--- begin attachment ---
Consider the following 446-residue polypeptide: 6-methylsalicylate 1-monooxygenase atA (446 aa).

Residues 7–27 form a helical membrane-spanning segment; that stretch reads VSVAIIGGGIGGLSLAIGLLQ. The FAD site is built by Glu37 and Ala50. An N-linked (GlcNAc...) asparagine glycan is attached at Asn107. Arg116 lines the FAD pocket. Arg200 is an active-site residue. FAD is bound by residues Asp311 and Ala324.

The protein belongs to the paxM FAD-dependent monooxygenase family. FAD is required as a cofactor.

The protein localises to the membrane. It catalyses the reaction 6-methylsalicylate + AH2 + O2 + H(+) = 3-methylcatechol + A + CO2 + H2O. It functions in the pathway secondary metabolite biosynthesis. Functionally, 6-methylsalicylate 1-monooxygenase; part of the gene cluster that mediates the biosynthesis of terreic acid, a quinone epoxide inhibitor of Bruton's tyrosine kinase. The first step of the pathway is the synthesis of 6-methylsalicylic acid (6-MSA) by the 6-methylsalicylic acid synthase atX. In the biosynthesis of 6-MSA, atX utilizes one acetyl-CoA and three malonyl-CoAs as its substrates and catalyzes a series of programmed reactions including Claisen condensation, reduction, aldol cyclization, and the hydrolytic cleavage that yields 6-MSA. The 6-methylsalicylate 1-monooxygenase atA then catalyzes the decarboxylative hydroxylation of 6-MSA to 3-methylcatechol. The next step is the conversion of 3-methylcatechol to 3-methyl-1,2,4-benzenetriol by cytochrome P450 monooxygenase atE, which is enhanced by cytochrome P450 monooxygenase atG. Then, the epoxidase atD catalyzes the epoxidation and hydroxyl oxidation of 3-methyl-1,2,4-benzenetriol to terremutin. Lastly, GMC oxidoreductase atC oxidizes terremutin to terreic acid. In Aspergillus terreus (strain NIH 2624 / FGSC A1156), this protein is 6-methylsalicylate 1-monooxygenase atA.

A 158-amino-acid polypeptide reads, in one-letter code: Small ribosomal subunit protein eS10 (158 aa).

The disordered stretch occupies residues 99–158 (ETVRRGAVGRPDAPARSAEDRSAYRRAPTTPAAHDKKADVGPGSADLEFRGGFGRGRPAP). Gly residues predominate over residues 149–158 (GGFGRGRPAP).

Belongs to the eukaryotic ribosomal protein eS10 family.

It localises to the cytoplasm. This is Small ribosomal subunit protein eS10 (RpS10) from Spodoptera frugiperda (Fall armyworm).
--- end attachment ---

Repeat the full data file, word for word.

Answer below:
Consider the following 446-residue polypeptide: 6-methylsalicylate 1-monooxygenase atA (446 aa).

Residues 7–27 form a helical membrane-spanning segment; that stretch reads VSVAIIGGGIGGLSLAIGLLQ. The FAD site is built by Glu37 and Ala50. An N-linked (GlcNAc...) asparagine glycan is attached at Asn107. Arg116 lines the FAD pocket. Arg200 is an active-site residue. FAD is bound by residues Asp311 and Ala324.

The protein belongs to the paxM FAD-dependent monooxygenase family. FAD is required as a cofactor.

The protein localises to the membrane. It catalyses the reaction 6-methylsalicylate + AH2 + O2 + H(+) = 3-methylcatechol + A + CO2 + H2O. It functions in the pathway secondary metabolite biosynthesis. Functionally, 6-methylsalicylate 1-monooxygenase; part of the gene cluster that mediates the biosynthesis of terreic acid, a quinone epoxide inhibitor of Bruton's tyrosine kinase. The first step of the pathway is the synthesis of 6-methylsalicylic acid (6-MSA) by the 6-methylsalicylic acid synthase atX. In the biosynthesis of 6-MSA, atX utilizes one acetyl-CoA and three malonyl-CoAs as its substrates and catalyzes a series of programmed reactions including Claisen condensation, reduction, aldol cyclization, and the hydrolytic cleavage that yields 6-MSA. The 6-methylsalicylate 1-monooxygenase atA then catalyzes the decarboxylative hydroxylation of 6-MSA to 3-methylcatechol. The next step is the conversion of 3-methylcatechol to 3-methyl-1,2,4-benzenetriol by cytochrome P450 monooxygenase atE, which is enhanced by cytochrome P450 monooxygenase atG. Then, the epoxidase atD catalyzes the epoxidation and hydroxyl oxidation of 3-methyl-1,2,4-benzenetriol to terremutin. Lastly, GMC oxidoreductase atC oxidizes terremutin to terreic acid. In Aspergillus terreus (strain NIH 2624 / FGSC A1156), this protein is 6-methylsalicylate 1-monooxygenase atA.

A 158-amino-acid polypeptide reads, in one-letter code: Small ribosomal subunit protein eS10 (158 aa).

The disordered stretch occupies residues 99–158 (ETVRRGAVGRPDAPARSAEDRSAYRRAPTTPAAHDKKADVGPGSADLEFRGGFGRGRPAP). Gly residues predominate over residues 149–158 (GGFGRGRPAP).

Belongs to the eukaryotic ribosomal protein eS10 family.

It localises to the cytoplasm. This is Small ribosomal subunit protein eS10 (RpS10) from Spodoptera frugiperda (Fall armyworm).